In the Apollo 14 mission in 1971, astronaut Alan Shepard decided to have some fun. He modified an 8-iron club head and attached it to the end of a device used to collect samples of moon dust. He then played around, smacking a few balls which were then left on the moon once they went back home.
Alan Shepard is the only person to hit a golf ball on the Moon . During the Apollo 14 mission, he fitted an 8 iron head to the handle of a lunar sample collection device and launched three golf balls . They are still there !
TWO GOLF BALLS
two golf balls
A. Alan Shepard
On Earth, a golf ball doesn’t remain in the air for long as the planet’s gravity quickly pulls it back down. On the moon , a golf ball will travel much farther because the comparatively weak surface gravity will accelerate it back to the surface more slowly.
There’s no limit to how many golf balls a player can carry in his or her bag, so long as they comply with the One Ball Rule, which dictates the same model and manufacturer. Rich Beem used to play with a new ball on every hole.
Brancazio said, consider a batted ball that rises at an angle of 40 degrees, travels 385 feet — a deep drive if not a home run — and stays aloft for five seconds on the earth. On the moon the same ball will go 890 feet and stay in the air for 21.1 seconds.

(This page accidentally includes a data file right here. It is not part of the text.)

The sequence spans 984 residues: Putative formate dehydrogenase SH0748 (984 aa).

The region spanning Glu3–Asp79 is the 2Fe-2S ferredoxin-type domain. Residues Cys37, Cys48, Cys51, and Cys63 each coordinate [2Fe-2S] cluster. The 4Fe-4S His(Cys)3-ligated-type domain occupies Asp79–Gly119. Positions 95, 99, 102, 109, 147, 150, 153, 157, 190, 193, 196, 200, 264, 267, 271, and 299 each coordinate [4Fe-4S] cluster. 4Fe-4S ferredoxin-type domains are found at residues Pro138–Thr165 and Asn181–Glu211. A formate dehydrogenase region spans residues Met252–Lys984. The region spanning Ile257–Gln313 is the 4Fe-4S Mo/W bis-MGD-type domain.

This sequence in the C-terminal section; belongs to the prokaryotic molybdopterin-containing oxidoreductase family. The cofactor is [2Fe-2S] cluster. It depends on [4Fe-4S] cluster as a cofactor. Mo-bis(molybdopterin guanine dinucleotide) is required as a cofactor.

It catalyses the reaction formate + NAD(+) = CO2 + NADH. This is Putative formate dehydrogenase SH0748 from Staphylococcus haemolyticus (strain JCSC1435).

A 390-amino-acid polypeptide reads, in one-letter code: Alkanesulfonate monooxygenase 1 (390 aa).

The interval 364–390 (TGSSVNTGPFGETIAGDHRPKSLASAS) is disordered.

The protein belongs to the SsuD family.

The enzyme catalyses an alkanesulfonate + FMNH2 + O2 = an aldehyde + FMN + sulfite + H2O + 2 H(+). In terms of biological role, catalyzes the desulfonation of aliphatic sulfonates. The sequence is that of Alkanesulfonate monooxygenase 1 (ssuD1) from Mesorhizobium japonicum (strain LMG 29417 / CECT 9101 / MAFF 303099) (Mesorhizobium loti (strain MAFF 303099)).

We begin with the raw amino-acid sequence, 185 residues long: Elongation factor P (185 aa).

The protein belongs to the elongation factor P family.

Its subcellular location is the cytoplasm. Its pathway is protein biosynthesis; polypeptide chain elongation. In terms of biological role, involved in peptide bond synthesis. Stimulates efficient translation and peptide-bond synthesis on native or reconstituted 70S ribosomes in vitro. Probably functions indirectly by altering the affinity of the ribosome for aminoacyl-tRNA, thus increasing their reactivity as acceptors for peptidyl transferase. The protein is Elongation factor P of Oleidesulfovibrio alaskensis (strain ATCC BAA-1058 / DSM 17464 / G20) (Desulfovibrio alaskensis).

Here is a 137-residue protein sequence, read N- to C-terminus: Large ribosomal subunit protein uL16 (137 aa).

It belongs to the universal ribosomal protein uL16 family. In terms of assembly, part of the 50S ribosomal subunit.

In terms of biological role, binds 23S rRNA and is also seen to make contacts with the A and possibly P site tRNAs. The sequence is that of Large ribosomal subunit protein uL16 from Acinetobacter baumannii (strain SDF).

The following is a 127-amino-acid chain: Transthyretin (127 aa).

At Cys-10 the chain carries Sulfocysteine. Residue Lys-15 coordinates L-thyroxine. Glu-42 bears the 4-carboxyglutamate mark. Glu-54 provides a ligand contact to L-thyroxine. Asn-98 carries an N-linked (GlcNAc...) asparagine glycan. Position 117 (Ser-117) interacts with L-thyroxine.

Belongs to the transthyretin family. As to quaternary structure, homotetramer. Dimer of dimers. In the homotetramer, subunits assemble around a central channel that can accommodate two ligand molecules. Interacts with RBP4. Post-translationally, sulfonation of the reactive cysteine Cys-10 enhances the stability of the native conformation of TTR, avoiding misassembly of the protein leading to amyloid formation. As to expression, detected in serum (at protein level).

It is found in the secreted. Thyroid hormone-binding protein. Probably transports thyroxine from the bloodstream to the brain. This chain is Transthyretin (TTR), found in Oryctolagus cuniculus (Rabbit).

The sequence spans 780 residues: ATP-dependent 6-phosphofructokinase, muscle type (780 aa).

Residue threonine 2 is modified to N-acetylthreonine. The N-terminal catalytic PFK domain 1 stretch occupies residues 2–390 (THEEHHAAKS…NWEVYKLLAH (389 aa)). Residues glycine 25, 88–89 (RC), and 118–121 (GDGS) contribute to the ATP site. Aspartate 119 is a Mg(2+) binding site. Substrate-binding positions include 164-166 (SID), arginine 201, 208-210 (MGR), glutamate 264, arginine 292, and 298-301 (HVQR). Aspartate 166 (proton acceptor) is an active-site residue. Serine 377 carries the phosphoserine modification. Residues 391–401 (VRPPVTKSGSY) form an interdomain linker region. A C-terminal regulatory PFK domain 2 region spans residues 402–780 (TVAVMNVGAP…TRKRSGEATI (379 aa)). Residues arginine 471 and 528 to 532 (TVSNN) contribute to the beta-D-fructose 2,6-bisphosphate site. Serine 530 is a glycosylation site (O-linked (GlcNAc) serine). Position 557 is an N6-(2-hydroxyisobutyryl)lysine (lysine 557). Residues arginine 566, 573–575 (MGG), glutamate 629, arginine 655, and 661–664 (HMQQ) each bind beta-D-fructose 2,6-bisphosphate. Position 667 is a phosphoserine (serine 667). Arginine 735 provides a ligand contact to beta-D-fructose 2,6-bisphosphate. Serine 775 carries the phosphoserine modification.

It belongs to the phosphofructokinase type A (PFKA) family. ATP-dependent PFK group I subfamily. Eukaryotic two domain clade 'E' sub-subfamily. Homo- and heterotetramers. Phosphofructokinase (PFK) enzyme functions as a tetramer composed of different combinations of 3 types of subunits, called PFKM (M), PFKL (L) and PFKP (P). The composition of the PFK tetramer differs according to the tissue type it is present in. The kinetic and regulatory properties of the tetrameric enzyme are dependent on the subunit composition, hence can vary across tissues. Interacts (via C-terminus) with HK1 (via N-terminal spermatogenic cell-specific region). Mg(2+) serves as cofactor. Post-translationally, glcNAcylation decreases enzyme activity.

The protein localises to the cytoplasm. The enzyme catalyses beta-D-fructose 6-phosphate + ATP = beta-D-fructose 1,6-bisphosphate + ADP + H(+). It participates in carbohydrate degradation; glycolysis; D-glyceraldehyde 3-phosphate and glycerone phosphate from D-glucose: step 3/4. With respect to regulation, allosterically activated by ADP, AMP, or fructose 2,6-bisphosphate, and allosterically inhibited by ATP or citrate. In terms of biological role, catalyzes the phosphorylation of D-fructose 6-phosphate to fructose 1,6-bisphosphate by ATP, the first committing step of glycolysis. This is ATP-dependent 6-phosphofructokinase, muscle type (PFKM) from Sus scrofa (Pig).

Tiger Woods ‘ legendary work ethic The result has been a decade that he’d likely want us to forget, but that says nothing about the work itself. Woods ‘ all-encompassing routine once cost him 12 hours of each day, reports LiveAbout.
300 million golf balls
As of 2020, there have been 15 astronaut and 4 cosmonaut fatalities during spaceflight. Astronauts have also died while training for space missions, such as the Apollo 1 launch pad fire which killed an entire crew of three.
Astronauts Cernan and Schmitt performed the longest single lunar surface excursion at 7 hours, 37 minutes, 22 seconds. They also logged the longest total excursion time on the Moon at 22 hours, 5 minutes, 4 seconds.
No. The moon’s escape velocity is ~2376 m/s (5314 mph). If you were on mars’ moon Deimos for example, though, you would only need to throw it at 5.6m/s or 12.5 mph straight up for it to leave the moon forever. A tank could almost fire a projectile capable of escaping the moon’s orbit.